For many, summer means relaxation and fun—kids are home from school, vacations are underway, and warmer temperatures make outdoor activities more enjoyable. But, with the summer heat comes a rise in workplace injuries. While the U.S. Bureau of Labor Statistics (BLS) shows injury estimates to be similar most months, there is a definitive spike in reported injuries through the months of June, July, August, and September.
Millions of workers are exposed to high heat in their workplaces during the summer months. Although heat illnesses are preventable, thousands of workers become sick or injured from heat exposure. Workers with outdoor jobs in industries such as landscaping, roofing, road construction, and agriculture are at the greatest risk, although indoor workers (think bakers, laundry attendants, and chefs) can be at risk for heat illnesses too.
Common Heat-Related Summer Workplace Injuries
Extreme heat health emergencies range from moderate to severe starting with heat cramps to life-threatening heat stroke. The three stages of heat emergencies are:
Heat Cramps: Heat cramps are the first sign of a heat-related illness. Heat cramps occur when the body becomes dehydrated and loses more fluid than it takes in. Heat cramps are involuntary muscle spasms that usually occur in the calves, arms, and abdomen, but can also occur in any muscle area that is being used at the time.
Heat Exhaustion: Heat exhaustion occurs when the body becomes overheated. Symptoms include heavy sweating, rapid pulse, nausea, dizziness, fatigue, headache, muscle cramps, and fainting. Heat exhaustion is caused by exposure to high temperatures, especially when combined with humid conditions and physical labor or activity – a common combo for outdoor workers.
Heat Stroke: Heat stroke is the most serious heat-related illness and happens when the body cannot control its temperature. It usually happens quickly, and the body temperature can rise to 106°F in as little as 15 minutes. Heat stroke can cause death or permanent disability without proper medical treatment or health care. In addition to the symptoms of heat exhaustion, heat stroke also causes a throbbing headache, confusion, and unconsciousness.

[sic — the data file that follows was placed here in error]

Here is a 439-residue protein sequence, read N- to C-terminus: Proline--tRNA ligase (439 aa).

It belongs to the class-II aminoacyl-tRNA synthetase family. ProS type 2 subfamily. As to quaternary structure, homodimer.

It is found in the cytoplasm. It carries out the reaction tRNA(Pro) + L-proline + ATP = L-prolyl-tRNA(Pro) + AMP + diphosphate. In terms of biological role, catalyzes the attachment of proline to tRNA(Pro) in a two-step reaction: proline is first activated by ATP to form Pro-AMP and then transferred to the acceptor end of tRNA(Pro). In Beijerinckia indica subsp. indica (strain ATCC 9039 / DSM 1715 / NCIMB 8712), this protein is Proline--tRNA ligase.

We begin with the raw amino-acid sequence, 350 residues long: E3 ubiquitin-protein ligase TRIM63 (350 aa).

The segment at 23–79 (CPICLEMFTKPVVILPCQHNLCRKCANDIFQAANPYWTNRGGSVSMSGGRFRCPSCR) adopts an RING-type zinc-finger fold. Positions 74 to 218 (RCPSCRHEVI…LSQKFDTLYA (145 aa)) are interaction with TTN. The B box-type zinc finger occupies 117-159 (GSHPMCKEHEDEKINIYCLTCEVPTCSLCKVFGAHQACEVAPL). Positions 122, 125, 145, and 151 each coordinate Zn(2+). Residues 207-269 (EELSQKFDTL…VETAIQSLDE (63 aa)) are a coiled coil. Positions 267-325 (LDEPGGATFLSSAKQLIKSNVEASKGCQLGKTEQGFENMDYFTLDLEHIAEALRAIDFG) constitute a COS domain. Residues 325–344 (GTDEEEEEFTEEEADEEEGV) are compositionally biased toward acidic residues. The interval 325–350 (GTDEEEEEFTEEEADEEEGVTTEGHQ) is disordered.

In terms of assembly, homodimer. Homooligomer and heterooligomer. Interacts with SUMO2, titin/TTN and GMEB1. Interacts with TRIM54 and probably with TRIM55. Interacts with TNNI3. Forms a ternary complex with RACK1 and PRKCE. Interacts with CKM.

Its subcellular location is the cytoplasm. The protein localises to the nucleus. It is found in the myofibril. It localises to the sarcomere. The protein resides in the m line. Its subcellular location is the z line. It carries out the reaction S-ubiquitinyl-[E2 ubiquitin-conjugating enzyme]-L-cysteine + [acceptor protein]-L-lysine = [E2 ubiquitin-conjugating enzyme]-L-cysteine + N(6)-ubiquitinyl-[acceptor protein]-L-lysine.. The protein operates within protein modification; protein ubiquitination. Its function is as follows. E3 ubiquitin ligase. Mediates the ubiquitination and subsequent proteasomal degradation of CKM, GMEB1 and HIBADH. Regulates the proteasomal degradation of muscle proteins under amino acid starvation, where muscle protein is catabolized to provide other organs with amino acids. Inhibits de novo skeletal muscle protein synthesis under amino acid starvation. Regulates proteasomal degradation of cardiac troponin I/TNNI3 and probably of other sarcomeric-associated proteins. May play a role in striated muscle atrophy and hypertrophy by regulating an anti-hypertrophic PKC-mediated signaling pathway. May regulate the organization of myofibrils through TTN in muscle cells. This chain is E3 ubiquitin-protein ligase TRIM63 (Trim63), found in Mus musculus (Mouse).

Other less common but still serious heat related injuries include:
- rhabdomyolysis, a condition where prolonged physical exertion in the heat leads to muscle damage;
- heat syncope, an illness that results in a fainting or dizziness spell after prolonged sitting or standing; and
- heat rash, a skin irritation caused by excessive sweating.
Working Safely in the Summer Heat
Working in extreme environments with high humidity and temperatures requires additional safety precautions and measures by both the employer and the employee. Employers should include information about hazardous heat conditions in their safety program as well as provide education for what to do if someone is experiencing a heat-related emergency.
If you are working outside during the summer months, keep these safety tips in mind to mitigate heat hazards:
- Stay hydrated. Water is one of the best defenses against getting sick or injured because of the heat. In general, drink a small amount of water every 15 minutes to stay hydrated.
- Take breaks in the shade. When in the shade, you can feel 10-15 degrees cooler than when you are in the sun. Although the temperature is the same, the shade protects you from solar radiation. As much as possible, take breaks in the shade to help regulate your body temperature.
- Wear light-colored, loose clothing. Wearing light colors helps to reflect the damaging, harsh sun and maintain a healthy body temperature. If your job allows for you to safely wear a hat, wear one. Wearing a hat with a brim can protect your face from sun exposure. Avoid taking off your shirt to cool off, as this can expose your skin to the sun and put you at risk for sunburn or heat rash.